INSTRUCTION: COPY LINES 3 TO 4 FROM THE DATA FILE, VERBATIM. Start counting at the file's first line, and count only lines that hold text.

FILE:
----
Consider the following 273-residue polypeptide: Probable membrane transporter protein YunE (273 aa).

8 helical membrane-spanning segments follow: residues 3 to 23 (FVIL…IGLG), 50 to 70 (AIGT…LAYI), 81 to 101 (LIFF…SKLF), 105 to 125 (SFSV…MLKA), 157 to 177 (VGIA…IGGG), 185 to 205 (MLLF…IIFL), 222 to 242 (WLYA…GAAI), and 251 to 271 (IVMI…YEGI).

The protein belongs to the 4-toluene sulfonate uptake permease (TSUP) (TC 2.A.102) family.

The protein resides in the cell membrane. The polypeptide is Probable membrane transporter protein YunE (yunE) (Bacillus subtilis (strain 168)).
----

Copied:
The protein belongs to the 4-toluene sulfonate uptake permease (TSUP) (TC 2.A.102) family.

The protein resides in the cell membrane. The polypeptide is Probable membrane transporter protein YunE (yunE) (Bacillus subtilis (strain 168)).